Controlled water delivery
As a typical inhabitant of semi-arid zones, the water balance of Astrochelys radiata is adapted to long dry periods. Often in their habitat the entire rainfall of a year falls in only a short time and the rest of the year remains hot and dry. Accordingly, water is a rare and precious commodity and is always greedily consumed by Radiated Tortoises when available. During extreme and prolonged droughts, animals retreat to hiding places to conserve water and resources during periods of drought rigidity. Juveniles in particular seem to enter this energy-saving mode more quickly and frequently than adults.
Astrochelys radiata can effectively use even the smallest puddles of water by sucking up water even through its nostrils. A drinking Radiated Tortoise usually submerges its entire head under water to absorb as much liquid as possible at once. Astrochelys radiata is able to store the absorbed water in the bladder, so that it can manage even longer periods without drinking water. Whenever sufficient fresh water is available to the animal again, the water stored in the body is excreted. Depending on how long a Radiated Tortoise has gone without water, its urine is concentrated and of a dark, reddish-brown color when it urinates.
Radiated Tortoises also cover part of their water requirements with food containing water. It is therefore not advisable to offer Radiated Tortoises water for free disposal on a daily basis. Due to the physical adaptation of the organism to an extremely dry habitat, it is actually possible that the animals drink constantly when water is permanently available, urinate frequently and are thus literally flushed out. Many important vitamins, minerals and electrolytes are lost in the process. The uncontrolled feeding of salads and vegetables with an extremely high water content further promotes the increased fluid intake. Radiated Tortoises that have been "overdosed" with water can be easily recognized by permanently clear urine and mushy feces.
We offer our animals controlled water once a week in large, shallow bowls. We pay close attention to the drinking of each animal and regularly check the color and concentration of the urine and the firmness of the feces. Water rations may be adjusted up or down depending on the condition and appearance of the excreta. Large, adult ray turtles can consume larger amounts of water at one time with a weekly drinking ration offered. Radiated Tortoises develop increased water requirements if humidity is too low or if they are kept too dry.
In case of imminent danger, disturbances and stress (e.g. transport), Radiated Tortoises usually release the water present in the bladder out of defense and protest. It is important to immediately offer the animals sufficient water again after a manipulation with urine loss. Distressed or sick animals can also be carefully bathed in warm water.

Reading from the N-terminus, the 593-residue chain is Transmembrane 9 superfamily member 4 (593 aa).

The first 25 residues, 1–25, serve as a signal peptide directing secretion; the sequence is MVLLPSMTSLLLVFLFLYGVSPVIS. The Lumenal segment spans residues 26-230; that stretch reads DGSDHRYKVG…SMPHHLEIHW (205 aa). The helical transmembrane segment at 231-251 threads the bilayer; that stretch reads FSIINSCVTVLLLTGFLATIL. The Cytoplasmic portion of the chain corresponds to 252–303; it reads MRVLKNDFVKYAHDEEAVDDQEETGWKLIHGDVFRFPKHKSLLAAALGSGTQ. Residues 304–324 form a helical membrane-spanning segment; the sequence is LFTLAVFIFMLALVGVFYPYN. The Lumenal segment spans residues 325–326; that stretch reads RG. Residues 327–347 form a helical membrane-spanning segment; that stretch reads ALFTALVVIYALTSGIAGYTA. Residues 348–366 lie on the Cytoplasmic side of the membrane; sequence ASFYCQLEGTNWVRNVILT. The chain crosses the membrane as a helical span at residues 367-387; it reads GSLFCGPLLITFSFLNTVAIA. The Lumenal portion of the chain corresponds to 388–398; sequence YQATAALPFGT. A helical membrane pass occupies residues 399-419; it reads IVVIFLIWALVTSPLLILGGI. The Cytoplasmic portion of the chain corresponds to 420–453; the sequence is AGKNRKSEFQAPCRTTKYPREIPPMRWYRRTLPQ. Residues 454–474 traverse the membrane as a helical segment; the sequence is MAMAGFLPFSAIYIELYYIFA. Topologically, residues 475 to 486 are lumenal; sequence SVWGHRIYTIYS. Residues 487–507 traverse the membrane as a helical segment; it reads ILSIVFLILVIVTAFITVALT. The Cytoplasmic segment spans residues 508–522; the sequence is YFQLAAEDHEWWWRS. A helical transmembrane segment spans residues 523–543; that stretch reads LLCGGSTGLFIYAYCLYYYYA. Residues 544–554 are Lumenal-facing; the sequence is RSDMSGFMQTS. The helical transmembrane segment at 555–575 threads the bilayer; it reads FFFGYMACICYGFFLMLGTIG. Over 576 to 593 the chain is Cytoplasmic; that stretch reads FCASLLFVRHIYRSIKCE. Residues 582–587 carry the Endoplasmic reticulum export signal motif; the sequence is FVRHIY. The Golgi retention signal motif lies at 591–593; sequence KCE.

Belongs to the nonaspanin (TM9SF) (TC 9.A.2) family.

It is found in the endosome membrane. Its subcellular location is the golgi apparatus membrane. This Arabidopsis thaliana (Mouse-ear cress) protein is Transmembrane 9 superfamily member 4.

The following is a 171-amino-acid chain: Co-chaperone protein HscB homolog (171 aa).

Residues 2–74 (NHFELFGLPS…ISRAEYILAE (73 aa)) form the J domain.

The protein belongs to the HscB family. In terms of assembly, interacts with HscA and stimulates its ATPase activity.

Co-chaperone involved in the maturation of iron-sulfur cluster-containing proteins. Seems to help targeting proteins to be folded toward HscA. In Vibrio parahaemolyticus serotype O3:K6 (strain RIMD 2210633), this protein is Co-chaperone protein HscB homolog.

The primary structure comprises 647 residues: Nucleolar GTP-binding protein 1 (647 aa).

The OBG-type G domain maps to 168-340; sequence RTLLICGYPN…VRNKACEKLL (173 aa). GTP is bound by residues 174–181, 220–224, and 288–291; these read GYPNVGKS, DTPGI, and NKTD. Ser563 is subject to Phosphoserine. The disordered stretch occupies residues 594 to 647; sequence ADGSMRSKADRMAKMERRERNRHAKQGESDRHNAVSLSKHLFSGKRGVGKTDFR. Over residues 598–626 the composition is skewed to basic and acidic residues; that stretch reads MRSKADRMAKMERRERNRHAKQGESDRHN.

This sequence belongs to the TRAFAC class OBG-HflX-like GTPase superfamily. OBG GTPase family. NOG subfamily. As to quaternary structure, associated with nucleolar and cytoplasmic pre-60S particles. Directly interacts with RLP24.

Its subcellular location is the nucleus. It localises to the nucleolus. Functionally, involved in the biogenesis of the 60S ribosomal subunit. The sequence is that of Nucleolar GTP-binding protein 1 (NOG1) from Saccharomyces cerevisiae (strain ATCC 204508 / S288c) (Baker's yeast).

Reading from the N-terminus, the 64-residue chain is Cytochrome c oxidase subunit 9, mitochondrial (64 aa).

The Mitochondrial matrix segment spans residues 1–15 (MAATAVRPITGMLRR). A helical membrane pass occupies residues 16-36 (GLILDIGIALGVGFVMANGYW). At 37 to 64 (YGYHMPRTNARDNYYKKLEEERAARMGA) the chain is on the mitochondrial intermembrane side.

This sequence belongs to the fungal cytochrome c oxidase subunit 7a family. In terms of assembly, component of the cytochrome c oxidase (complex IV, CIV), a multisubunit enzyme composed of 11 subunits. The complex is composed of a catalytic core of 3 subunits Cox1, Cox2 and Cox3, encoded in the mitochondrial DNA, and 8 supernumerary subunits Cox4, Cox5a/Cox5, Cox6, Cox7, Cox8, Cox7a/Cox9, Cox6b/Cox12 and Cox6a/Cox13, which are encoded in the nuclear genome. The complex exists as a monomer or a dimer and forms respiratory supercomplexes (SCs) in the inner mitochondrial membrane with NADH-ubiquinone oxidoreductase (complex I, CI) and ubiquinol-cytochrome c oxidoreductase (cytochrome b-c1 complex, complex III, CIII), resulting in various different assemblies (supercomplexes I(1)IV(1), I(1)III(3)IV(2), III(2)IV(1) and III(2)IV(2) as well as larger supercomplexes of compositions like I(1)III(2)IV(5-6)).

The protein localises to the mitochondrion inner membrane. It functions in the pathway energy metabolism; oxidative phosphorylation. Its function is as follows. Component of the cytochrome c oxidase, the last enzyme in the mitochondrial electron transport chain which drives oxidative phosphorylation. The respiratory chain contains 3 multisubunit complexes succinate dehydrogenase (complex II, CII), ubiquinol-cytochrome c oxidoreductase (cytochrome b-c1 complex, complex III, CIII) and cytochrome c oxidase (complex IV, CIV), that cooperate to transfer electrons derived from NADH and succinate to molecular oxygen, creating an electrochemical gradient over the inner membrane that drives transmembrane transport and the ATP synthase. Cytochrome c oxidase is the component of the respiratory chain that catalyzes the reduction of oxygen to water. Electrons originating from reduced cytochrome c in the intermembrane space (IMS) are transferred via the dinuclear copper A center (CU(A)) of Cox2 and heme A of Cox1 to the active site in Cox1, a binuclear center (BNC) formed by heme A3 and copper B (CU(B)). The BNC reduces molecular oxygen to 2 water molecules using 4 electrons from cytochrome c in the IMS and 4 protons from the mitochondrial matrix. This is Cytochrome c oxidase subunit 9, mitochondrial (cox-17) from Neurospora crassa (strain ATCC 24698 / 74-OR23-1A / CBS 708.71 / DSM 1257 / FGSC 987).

We also use controlled water release to keep the indoor enclosure clean longer. Always before we clean the indoor area, we let all animals drink extensively first. A short time later, all animals in the group urinate and defecate practically simultaneously. By urinating and defecating synchronously, virtually all animals in the group clean themselves at the same time and the floor stays clean longer after cleaning. This scheduled and synchronized "toilet" saves time and ensures more cleanliness and hygiene in the indoor area. Young animals can also be bathed in shallow bowls. In doing so, they deposit urine and feces directly into the water. This keeps the substrate in the indoor enclosure clean longer and requires less frequent replacement.
Frequently asked questions about water
The organism of ray turtles is relatively well adapted to water scarcity. The animals can also cover part of their water requirements by ingesting food containing water (e.g. succulents). When water is available, the animals always take in more than is currently needed and store it in the bladder. The animals then draw on this water supply during drought. During long periods of drought, the animals hide in hiding places and go into a kind of dry torpor to save water and resources. Especially young animals seem to fall into this energy saving mode faster and more often than adults in dry conditions. With the help of these water and energy saving mechanisms, radiated tortoises can easily survive several months without direct water intake. Attention: A too dry keeping in connection with low air humidity always results in an increased liquid requirement for radiation turtles. A dry keeping also automatically means a stress situation for the animals, which they absolutely want to compensate.